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'The Royal We' by Heather Cocks and Jessica Morgan: EW review

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The Royal We

type:
Book
Current Status:
In Season
author:
Heather Cocks, Jessica Morgan
publisher:
Grand Central Publishing
genre:
Novel

We gave it a B+

What hopes and dreams, fears and insecurities, shameful desires and petty irritations lurk behind the gloriously bouncy waves and flashbulb-ready smile of Kate Middleton—sorry, of Catherine, Duchess of Cambridge? Is she content to play the part of the perfect princess, or does she ever chafe at her golden chains? And what does she really think of Elizabeth II’s pastel suits and stiff upper lip?

We’ll probably never know. But Heather Cocks and Jessica Morgan, better known as the minds behind the caustically clever fashion blog Go Fug Yourself, have given the matter considerable thought. The result: The Royal We, a fictionalized account of Kate and Prince William’s courtship in the grand tradition of Curtis Sittenfeld’s American Wife (about a politician’s spouse who is not Laura Bush) and Emma McLaughlin and Nicola Kraus’ The First Affair (about a White House intern who is not Monica Lewinsky).

Cocks and Morgan’s ersatz Kate is Rebecca Porter, an American by birth who’s a bit of a Cool Girl: She loves baseball and junk food! She’s not looking for a serious relationship! She goes by Bex! Like Middleton, Bex comes from a wealthy but déclassé family—her father invented a sofa/fridge combo called the Coucherator. Like Middleton, she has a gorgeous, attention-grabbing sister. And like Middleton, she gets to be classmates and pals with the heir to the British throne, here named Nicholas, before the two begin clandestinely dating.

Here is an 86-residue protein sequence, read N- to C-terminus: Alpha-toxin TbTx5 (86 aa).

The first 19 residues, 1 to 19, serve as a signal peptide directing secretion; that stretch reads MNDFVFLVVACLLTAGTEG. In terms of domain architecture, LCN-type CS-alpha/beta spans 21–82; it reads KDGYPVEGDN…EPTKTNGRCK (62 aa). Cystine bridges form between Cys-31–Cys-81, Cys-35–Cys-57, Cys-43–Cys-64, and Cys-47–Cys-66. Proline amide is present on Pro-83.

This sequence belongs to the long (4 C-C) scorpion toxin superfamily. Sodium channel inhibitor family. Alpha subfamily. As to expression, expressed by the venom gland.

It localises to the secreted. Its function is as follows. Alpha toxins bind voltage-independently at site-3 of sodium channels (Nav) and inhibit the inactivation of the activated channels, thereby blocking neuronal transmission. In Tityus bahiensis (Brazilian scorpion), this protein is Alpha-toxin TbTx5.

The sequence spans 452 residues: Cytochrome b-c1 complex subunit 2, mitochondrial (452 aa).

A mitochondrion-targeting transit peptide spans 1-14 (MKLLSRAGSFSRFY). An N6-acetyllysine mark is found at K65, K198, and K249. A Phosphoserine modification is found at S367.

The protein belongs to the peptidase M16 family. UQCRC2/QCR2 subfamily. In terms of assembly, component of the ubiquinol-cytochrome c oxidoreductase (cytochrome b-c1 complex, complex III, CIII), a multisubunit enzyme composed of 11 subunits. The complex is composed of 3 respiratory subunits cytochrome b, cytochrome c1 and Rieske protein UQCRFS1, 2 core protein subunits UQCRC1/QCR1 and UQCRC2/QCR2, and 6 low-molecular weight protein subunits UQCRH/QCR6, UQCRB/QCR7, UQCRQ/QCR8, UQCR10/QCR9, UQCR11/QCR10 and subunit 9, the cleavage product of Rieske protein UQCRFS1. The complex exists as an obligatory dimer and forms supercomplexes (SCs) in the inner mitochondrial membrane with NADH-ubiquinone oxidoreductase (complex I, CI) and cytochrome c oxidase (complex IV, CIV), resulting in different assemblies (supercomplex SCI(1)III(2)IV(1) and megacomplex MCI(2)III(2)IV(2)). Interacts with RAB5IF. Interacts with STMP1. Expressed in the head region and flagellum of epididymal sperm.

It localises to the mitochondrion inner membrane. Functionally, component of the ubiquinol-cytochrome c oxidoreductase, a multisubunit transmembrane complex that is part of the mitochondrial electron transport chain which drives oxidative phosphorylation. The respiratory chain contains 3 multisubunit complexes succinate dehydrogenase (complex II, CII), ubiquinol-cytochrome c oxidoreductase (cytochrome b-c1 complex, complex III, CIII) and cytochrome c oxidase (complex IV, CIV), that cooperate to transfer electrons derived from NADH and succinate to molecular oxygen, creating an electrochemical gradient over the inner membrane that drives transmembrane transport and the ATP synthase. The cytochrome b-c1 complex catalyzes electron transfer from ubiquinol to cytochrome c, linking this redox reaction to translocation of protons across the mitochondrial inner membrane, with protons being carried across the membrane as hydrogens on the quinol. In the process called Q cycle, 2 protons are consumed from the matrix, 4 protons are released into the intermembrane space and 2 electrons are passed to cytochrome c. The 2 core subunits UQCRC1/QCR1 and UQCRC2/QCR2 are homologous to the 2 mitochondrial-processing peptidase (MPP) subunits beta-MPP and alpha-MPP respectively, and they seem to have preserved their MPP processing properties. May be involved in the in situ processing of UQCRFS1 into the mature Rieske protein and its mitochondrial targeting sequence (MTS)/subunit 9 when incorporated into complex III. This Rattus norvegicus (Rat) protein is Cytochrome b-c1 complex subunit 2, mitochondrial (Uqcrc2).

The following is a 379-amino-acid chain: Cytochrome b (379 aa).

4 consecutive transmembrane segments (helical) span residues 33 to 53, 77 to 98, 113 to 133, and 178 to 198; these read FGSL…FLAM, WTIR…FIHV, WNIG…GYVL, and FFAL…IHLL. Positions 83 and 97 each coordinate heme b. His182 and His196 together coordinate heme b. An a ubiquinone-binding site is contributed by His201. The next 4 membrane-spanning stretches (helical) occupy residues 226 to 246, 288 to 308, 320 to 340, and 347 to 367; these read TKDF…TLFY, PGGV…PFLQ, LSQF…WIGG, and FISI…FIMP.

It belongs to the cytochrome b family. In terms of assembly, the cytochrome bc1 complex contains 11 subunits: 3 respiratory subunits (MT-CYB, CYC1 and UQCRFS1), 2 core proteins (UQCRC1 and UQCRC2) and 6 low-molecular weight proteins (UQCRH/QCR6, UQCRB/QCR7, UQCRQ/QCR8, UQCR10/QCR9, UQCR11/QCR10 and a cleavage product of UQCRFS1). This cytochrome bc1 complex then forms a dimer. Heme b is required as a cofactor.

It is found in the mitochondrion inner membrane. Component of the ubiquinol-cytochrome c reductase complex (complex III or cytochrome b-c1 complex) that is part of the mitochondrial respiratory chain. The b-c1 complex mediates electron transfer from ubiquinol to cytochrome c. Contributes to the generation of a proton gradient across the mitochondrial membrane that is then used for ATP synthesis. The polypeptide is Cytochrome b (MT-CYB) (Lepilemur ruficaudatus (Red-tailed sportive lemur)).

Which isn’t to say that the novel functions only as a game of “spot the references.” While the authors draw heavily from their source material, they aren’t slaves to it—see Bex’s Stateside origins, or the story’s Diana figure, whose death-by-paparazzi is metaphorical rather than literal. More importantly, their characters are lively and quippy enough to register as people instead of tabloid-inspired cutouts—especially Prince Freddie, the roguish Spare to Nick’s Heir. The result is a breezy, juicy novel that’s like The Princess Diaries with fewer made-up countries and more sex—the kind of book you can imagine Pippa sneaking into Kensington Palace. B+